Nearly half of the states in the U.S. have recently had their voter registration systems targeted by foreign hackers, and four of those systems have successfully been breached, sources tell ABC News.
That amount of targeting and actual infiltration into state election-related systems is significantly larger than the U.S. government has been willing to acknowledge.
Hackers working on behalf of the Russian government are suspected in the onslaught against more than 20 state election systems, according to sources with knowledge of the matter.
“There’s no doubt that some bad actors have been poking around,” FBI Director James Comey told lawmakers Wednesday, without offering any more specifics.
He acknowledged there have been “some attempted intrusions at voter registration databases” since August, when the FBI issued a bulletin to state governments warning that hackers had infiltrated the Illinois State Board of Elections and tried to breach election systems in Arizona.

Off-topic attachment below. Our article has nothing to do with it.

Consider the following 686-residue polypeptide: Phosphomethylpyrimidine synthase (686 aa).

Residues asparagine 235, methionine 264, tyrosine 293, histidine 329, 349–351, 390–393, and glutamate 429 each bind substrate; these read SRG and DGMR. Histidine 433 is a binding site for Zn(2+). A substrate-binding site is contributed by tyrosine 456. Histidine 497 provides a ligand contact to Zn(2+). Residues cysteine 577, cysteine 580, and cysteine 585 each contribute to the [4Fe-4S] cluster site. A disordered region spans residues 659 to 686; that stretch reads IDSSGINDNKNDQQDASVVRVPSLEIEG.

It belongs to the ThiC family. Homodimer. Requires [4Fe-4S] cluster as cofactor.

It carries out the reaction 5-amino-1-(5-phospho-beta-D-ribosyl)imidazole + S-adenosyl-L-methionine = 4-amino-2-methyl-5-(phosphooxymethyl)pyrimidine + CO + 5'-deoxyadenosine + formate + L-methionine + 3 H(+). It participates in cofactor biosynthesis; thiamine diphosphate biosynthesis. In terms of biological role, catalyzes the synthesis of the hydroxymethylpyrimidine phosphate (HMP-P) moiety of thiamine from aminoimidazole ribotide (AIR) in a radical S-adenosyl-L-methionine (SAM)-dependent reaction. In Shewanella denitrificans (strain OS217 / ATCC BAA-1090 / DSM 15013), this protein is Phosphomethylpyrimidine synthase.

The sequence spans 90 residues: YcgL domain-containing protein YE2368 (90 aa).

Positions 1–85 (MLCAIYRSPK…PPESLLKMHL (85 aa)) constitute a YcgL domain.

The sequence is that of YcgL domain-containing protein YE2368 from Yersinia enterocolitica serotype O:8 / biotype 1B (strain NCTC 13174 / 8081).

Testifying before the House Judiciary Committee, Comey said the FBI is trying to figure out “just what mischief is Russia up to in connection with our election.”
He emphasized that voter registration databases -— not the voting system itself — are being targeted by hackers.
“This is very different than the vote system in the United States, which is very, very hard for someone to hack into because it’s so clunky and dispersed,” Comey said, adding that states should be in contact with the Department of Homeland Security and “make sure that their deadbolts are thrown and their locks are on.”
During a separate House hearing on Tuesday, Homeland Security Secretary Jeh Johnson said 18 states had reached out to his department seeking assistance in protecting their election systems.
Meanwhile, another top Homeland Security official and the head of the U.S. Election Assistance Commission both said a cyberattack could not change the outcome of the 2016 election.
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SOURCE: ABC News, Mike Levine and Pierre Thomas